A beginner’s guide to SEO – four tactics you need to adopt now

Wonder why your website doesn’t rank well on Google? Want to help more people to find you? Learn how to improve your search results with our beginner’s guide to SEO.

Toby Danylchuk is a principal and co-founder of the full-service online marketing agency 39Celsius.com. In this article, he shares four key principles behind good SEO practice, to help you give your website a head start, and increase your chances of getting found.

A beginner’s guide to SEO – four key tactics

For many business owners, SEO is a big mystery. They don’t understand it, haven’t a clue where to start, and as a result just ignore it.

But ignoring SEO means you’re missing one of the most important opportunities to capture leads and new business from the first channel most new customers use when investigating a product or service – Google!

The trend in consumer use of search has become even more important with the growing popularity of smartphones, which allow people to search wherever and whenever they want. And if you want to take advantage of the marketing opportunities offered by search, you need an SEO strategy.

Working on your SEO strategy is an ongoing task, but if you’re the type to jump in, here are four starter tactics to get you going.

1) Write good content

Good SEO starts with good content on your website. Without content (text, images, video, audio), the search engines have nothing to serve their customers.

Most content comes in the form of textual content on your site (new web pages or blog posts). The adage ‘content is king’ is often used in the world of online marketing, and it still holds true today.

Your target audience is searching for information, and they have questions. To do well in SEO, you need to write good content in your niche that is useful and answers your customers’ questions. You need to become an authority in your niche and the go-to resource.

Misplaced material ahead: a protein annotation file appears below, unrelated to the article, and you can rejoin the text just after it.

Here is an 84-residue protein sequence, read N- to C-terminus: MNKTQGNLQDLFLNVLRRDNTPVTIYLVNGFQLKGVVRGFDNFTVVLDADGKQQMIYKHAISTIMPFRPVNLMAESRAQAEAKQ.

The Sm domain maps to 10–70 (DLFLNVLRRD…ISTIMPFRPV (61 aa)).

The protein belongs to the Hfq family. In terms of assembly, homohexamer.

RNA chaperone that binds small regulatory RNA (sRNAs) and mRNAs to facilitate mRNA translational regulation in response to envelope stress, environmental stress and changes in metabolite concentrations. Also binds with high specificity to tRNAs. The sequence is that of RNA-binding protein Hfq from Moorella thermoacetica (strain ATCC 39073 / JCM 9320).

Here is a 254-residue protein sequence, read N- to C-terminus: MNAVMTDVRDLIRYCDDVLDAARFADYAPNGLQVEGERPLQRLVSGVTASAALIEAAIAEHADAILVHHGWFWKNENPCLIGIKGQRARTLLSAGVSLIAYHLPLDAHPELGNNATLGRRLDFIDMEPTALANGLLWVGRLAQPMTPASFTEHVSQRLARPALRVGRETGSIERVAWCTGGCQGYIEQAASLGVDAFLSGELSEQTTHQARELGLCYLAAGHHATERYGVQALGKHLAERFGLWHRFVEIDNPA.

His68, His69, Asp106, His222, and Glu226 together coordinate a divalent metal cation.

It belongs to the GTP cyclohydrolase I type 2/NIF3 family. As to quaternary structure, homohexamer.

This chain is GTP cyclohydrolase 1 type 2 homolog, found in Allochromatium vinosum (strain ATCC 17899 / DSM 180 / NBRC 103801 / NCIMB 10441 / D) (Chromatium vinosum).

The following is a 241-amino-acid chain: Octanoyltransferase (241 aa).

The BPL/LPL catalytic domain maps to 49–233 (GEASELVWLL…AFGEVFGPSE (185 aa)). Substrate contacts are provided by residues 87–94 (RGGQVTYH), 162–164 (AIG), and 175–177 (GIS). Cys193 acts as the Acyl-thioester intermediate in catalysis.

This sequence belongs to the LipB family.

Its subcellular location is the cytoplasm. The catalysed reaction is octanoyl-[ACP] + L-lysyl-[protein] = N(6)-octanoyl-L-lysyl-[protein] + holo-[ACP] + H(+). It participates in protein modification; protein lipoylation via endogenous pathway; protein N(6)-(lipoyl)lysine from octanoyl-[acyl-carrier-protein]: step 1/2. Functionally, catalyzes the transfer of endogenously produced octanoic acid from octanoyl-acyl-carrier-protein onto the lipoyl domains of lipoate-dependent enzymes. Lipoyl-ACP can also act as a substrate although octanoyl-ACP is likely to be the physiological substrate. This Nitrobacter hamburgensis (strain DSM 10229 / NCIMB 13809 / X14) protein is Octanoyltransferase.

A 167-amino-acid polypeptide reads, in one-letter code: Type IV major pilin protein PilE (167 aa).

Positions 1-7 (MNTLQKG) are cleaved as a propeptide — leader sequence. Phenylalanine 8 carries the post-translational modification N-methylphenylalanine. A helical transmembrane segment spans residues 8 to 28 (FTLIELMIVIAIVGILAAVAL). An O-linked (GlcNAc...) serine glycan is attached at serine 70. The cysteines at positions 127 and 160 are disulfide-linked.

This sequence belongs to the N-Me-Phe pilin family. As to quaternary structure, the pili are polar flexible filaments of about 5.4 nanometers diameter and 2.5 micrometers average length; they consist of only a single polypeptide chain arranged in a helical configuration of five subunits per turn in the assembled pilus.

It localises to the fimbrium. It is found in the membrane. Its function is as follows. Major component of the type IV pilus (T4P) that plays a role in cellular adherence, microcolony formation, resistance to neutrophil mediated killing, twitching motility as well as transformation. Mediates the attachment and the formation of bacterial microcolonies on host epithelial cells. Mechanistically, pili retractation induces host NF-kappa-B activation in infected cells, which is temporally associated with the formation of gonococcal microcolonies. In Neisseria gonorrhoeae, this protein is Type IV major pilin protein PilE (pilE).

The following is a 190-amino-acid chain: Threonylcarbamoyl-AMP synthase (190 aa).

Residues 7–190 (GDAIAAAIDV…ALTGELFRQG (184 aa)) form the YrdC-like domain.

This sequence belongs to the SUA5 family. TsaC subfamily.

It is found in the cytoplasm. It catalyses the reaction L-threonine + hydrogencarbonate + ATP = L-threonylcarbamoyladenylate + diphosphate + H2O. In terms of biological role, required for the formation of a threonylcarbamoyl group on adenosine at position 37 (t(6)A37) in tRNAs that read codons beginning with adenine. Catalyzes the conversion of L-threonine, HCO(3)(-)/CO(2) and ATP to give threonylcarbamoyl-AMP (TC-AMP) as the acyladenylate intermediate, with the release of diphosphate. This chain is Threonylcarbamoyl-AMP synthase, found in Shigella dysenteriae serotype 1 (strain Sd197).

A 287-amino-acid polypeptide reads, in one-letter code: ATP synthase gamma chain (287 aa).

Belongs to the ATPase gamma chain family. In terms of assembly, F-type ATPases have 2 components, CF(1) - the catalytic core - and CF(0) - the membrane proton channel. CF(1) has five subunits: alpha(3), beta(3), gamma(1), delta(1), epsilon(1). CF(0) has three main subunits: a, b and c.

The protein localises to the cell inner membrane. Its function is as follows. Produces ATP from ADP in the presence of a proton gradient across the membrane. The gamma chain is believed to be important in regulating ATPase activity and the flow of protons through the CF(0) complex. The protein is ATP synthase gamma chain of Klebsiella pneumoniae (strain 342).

So where do you start? Think first about all the questions your customers have in various stages of the buying process. Then, tap into your staff or sales people that are interacting with customers frequently, and ask them what are the most common questions they hear.

Writing about your customers’ questions can get you off to a good start. As well as helping your SEO, it builds engagement on your site and keeps people there for longer. And one of the biggest topical areas that many business owners miss is pricing and cost questions – these type of questions are common in all industries and can attract potential new business that is just starting the search process.

A great tool to help you generate dozens of different ideas around the type of questions people have is a site called answerthepublic.com – just type in your phrase and it will return dozens of different ideas around the topic that people have questions about. What better place to start your SEO project than with content that just answers your customers’ questions?

To help narrow down topics or prioritise them, use the Google Adwords Keyword Tool to investigate volumes and competition (you’ll have to set up an account, but it costs you nothing).

When writing content, write for your customers, not the search engines. Google in particular is smart enough to know when you’re trying too hard, and stuffing keywords into your text. So write naturally for your customers.

2) Make sure your website is optimised for mobiles

It’s essential for SEO that your site is mobile responsive. Google places a preference in ranking sites that are optimised for mobile versus those that are not.